18

Check out this simple example on jsfiddle

<div id ="a" data-siteid="00005">00005 turns into:</div>
<div id="b" data-siteid="S00005">S00005 turns into: </div>

code

$('#a').append($('#a').data("siteid"));
$('#b').append($('#b').data("siteid"));

​ result

00005 turns into:5
S00005 turns into: S00005

I would like to return "00005" and "S00005".

  • Sorry @FelixKling, it's a string, but not the string I needed. My siteid is actual the string '00005' – Larsi Apr 24 '12 at 11:35
  • Yeah... I understood your question, deleted my comment. A bit more explanation would have helper though ;) For example, that S00005 is used to force returning a string and that this should show that 00005 is converted to a number. – Felix Kling Apr 24 '12 at 11:35
29

Try

$('#a').append($('#a').attr('data-siteid'));
$('#b').append($('#b').attr('data-siteid'));

From the jQuery Docs

Every attempt is made to convert the string to a JavaScript value (this includes booleans, numbers, objects, arrays, and null) otherwise it is left as a string. To retrieve the value's attribute as a string without any attempt to convert it, use the attr() method.

  • Thanks a lot for also providing the doc! – Larsi Apr 24 '12 at 11:37
  • The docs clearly say that attr() returns a string but simple code like element.attr('data-text', '12'); text = element.attr('data-text'); returns a number for me. What am I doing wrong? – jlh Sep 25 '17 at 6:33
3

Every attempt is made to convert the string to a JavaScript value (this includes booleans, numbers, objects, arrays, and null) otherwise it is left as a string. To retrieve the value's attribute as a string without any attempt to convert it, use the attr() method.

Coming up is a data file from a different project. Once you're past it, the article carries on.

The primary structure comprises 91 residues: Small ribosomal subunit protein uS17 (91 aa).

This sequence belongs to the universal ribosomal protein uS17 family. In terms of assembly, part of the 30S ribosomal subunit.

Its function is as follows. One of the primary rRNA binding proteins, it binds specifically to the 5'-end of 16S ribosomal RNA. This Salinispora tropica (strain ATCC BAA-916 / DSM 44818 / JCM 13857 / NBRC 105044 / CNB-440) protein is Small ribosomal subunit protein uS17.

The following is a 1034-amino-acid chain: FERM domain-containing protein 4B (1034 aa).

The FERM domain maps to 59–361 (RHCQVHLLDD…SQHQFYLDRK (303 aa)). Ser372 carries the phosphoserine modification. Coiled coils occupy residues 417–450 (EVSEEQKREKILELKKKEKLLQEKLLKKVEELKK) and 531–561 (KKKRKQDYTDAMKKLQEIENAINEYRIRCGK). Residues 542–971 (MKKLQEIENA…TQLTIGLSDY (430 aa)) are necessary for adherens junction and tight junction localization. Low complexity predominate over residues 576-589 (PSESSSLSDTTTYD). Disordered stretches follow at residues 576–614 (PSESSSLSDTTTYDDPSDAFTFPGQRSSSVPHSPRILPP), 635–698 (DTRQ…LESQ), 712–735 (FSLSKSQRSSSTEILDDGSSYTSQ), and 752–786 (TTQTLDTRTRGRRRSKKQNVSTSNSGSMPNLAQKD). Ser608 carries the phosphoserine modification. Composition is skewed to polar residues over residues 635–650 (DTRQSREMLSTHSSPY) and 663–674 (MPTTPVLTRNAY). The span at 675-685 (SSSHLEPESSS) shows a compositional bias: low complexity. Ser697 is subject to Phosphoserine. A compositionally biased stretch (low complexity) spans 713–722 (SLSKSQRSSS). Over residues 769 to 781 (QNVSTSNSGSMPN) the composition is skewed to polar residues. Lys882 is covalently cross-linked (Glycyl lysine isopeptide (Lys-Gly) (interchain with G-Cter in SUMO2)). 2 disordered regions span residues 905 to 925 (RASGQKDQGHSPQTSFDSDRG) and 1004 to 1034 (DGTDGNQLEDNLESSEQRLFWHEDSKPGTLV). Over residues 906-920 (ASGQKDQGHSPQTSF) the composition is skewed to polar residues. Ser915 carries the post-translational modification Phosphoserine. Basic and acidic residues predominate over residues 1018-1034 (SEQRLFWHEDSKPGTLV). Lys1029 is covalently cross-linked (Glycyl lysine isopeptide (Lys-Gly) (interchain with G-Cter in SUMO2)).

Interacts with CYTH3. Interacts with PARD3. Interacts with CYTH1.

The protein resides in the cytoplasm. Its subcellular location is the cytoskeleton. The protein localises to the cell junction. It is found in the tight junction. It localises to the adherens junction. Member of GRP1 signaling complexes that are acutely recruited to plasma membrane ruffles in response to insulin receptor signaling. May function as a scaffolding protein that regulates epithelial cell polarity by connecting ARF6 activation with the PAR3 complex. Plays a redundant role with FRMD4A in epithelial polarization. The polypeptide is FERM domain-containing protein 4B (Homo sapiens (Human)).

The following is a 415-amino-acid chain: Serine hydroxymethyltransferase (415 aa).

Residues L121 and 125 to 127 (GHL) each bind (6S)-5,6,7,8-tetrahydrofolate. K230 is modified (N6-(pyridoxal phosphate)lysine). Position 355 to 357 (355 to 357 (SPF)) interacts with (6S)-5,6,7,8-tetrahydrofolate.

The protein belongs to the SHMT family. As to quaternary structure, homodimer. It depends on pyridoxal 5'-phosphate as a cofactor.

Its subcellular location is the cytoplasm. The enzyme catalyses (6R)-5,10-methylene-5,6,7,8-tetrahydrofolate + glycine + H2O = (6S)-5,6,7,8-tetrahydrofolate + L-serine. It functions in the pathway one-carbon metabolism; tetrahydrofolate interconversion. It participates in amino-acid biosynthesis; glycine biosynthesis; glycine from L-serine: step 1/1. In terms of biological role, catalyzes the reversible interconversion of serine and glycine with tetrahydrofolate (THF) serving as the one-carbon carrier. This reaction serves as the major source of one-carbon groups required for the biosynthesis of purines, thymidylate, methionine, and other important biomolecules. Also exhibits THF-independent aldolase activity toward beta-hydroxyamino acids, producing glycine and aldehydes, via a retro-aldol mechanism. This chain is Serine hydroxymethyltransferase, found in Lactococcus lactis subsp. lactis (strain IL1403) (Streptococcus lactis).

From here: http://api.jquery.com/data/#data-html5

  • 2
    I think @binarious was faster :) – ant7 Apr 24 '12 at 11:49
  • ok, thanks anyway – Larsi Apr 24 '12 at 12:32
1

I know this is a slightly older post, but another way you can approach this is to convert the data attribute value to a string:

$('#a').data("siteid").toString()

or

$('#a').data().siteid.toString()

Some examples of how this can work:

> (12345).toString()
"12345"

> (14.5).toString()
"14.5"

> (-14.5).toString()
"-14.5"

> "bob".toString()
"bob"

> (true).toString()
"true"

> ({a: "b"}).toString()
"[object Object]"

>(function(){console.log("bob")}).toString()
"function (){console.log("bob")}"

The parenthesis in the example are there to avoid assigning variables, since you cannot directly use #toString on the number directly: 123.toString(), but you can when it assigned to a variable or enclosed in parenthesis: (123).toString().

Just remember that you won't be able to convert null or undefined to a string.

Also something interesting happens with arrays and undefined and null values:

> (["bob", 123, true, null, undefined, this]).toString()
"bob,123,true,,,[object Window]"

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